The first openly gay bishop for the United Methodist Church is waiting to hear whether she can keep her job.

The church's judicial council is debating the validity of Rev. Karen Oliveto election because of her sexuality. She is based in Denver and is in charge of churches in five states.

The decision could come down later this week.

RELATED: Openly gay bishop at risk of losing job

Oliveto was previously scheduled to speak at the Iliff School of Theology before she flew to New Jersey for the judicial council hearing Tuesday. It's been an emotional time and she didn't know if the tears would stop long enough for her to preach at the Wednesday morning service.

Oliveto is a bishop for now, but that title may get taken away less than a year since her appointment.

"We are in a waiting time," she told the congregation.

Although there are headlines about her splashed across newspapers and televisions screens, she said this isn't new.

"One, I'm glad it says 'first openly gay bishop' because I'm not the first gay bishop. There have been other gay bishops. There have been other gay clergy, but they've had to serve in silence," she said.

Oliveto is honest about who she is even though Methodist church doctrine states she's wrong. She says her struggle helps people of other backgrounds, not just LGBT, gain confidence and acceptance.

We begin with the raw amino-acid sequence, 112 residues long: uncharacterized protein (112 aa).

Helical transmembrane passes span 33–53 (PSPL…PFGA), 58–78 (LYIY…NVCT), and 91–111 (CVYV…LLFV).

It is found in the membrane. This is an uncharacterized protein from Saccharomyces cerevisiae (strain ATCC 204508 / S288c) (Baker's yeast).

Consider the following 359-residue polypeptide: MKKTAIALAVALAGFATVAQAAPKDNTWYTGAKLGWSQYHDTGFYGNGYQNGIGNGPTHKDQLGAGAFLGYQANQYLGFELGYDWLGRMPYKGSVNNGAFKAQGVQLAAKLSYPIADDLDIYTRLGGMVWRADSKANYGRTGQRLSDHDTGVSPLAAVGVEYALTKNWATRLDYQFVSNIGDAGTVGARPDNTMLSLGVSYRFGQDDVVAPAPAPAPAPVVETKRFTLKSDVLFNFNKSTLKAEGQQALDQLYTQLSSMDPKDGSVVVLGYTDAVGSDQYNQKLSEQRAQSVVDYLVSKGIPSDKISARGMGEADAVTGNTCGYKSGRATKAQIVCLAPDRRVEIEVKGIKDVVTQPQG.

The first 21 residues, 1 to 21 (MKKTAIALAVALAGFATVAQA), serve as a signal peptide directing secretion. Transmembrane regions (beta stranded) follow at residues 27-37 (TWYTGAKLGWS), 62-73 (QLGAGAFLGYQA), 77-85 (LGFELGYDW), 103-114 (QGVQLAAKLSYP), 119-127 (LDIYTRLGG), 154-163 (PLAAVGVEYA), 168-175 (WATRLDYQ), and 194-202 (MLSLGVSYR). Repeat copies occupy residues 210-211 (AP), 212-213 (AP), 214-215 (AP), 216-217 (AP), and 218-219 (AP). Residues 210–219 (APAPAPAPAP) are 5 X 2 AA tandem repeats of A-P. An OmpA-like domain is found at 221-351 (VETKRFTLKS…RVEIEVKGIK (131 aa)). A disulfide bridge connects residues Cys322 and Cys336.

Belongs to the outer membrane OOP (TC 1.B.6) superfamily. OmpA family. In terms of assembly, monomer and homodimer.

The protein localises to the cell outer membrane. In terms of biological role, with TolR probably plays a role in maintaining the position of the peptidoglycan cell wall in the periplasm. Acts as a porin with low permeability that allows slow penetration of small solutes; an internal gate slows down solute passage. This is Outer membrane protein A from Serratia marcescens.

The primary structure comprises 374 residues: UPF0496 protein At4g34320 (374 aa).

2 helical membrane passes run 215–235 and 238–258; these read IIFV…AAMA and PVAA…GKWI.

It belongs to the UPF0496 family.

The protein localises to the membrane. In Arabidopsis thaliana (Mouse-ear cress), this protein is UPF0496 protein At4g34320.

"I am not dirty, I am not a good for nothing, I am not untrustworthy, and I am not sick," Oliveto told the congregation of about 150.

In 1972, the church added a clause stating clergy cannot be "self-avowed practicing homosexuals."

"That line isn't of God," she said.

Not everyone agrees including the people who complained about her election which sent the matter to the church's equivalent of the Supreme Court. She acknowledged people have left the church because of her.

"Some people say to me, 'I can't believe you got elected,'" she said.

Since that time, she's received 18 letters from people upset she's in charge of 400 churches, but hundreds more letters of support.

Oliveto doesn't know what the Methodist judicial council will decide and said she will keep doing what she loves for now with her wife Robin by her side.

"I'm going to be a bishop. That's what God has called me to do and I'm going to keep doing that until it is no longer my time to do that," she said.

Thirty-two United Methodist Church members appointed by the bishops plan to meet in February 2019 to discuss homosexuality including the clause banning openly gay clergy. This is the only group that can speak for the denomination and change or eliminate wording in church rules.